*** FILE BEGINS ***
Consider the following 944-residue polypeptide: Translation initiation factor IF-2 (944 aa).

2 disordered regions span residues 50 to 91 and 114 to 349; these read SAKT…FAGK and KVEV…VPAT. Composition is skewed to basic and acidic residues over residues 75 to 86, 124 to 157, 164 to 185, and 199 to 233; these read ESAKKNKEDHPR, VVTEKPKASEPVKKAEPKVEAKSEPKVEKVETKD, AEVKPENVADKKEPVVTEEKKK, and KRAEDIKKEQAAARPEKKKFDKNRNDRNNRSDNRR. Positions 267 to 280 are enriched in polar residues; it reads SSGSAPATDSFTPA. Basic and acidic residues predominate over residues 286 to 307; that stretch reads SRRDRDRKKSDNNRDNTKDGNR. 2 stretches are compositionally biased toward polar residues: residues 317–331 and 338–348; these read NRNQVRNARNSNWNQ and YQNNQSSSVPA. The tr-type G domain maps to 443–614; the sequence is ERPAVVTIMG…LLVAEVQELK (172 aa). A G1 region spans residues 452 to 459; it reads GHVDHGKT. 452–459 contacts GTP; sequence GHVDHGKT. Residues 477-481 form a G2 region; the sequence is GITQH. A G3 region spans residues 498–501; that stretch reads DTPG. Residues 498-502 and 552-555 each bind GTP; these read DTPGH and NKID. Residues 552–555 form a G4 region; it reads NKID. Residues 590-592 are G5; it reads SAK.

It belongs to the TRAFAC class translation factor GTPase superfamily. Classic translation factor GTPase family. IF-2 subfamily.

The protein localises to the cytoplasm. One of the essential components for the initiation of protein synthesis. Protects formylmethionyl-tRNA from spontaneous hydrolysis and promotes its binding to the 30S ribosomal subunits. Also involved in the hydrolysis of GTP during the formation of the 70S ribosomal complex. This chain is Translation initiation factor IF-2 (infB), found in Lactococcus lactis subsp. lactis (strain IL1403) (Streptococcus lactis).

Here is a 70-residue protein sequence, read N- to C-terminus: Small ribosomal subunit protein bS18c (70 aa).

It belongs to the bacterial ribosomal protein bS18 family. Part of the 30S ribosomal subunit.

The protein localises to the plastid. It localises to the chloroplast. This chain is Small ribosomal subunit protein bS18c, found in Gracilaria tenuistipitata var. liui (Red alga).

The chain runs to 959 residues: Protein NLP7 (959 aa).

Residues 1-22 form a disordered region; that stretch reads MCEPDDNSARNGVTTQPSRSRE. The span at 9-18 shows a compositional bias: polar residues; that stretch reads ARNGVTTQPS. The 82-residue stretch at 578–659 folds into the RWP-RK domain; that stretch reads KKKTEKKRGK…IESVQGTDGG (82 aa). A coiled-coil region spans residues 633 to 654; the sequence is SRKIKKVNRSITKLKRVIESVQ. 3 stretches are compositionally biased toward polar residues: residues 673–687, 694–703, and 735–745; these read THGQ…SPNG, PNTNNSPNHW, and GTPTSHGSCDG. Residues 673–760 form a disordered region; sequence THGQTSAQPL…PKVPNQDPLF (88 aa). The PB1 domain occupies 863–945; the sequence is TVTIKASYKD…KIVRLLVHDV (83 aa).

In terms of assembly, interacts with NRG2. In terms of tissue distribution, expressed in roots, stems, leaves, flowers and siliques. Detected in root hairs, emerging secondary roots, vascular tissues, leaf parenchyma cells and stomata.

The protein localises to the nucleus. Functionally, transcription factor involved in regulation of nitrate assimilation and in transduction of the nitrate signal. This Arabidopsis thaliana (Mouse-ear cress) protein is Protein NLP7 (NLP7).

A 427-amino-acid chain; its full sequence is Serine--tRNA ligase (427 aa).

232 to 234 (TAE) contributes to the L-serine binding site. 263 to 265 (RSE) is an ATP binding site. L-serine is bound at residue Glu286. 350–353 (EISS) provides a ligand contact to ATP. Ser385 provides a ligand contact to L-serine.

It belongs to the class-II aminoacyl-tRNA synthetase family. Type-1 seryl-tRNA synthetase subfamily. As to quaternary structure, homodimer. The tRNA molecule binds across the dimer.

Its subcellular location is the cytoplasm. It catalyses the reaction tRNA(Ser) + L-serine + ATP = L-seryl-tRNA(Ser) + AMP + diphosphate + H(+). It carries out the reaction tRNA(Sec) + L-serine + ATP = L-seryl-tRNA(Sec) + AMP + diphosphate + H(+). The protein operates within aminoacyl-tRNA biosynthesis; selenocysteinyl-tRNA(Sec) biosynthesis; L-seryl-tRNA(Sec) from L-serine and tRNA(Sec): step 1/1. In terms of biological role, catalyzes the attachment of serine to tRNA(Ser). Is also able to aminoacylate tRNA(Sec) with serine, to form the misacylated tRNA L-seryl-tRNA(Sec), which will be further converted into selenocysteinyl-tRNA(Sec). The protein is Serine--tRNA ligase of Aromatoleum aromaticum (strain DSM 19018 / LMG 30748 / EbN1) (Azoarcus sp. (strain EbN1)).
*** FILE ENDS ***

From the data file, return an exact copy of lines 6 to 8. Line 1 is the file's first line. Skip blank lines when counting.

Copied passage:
It belongs to the bacterial ribosomal protein bS18 family. Part of the 30S ribosomal subunit.

The protein localises to the plastid. It localises to the chloroplast. This chain is Small ribosomal subunit protein bS18c, found in Gracilaria tenuistipitata var. liui (Red alga).

The chain runs to 959 residues: Protein NLP7 (959 aa).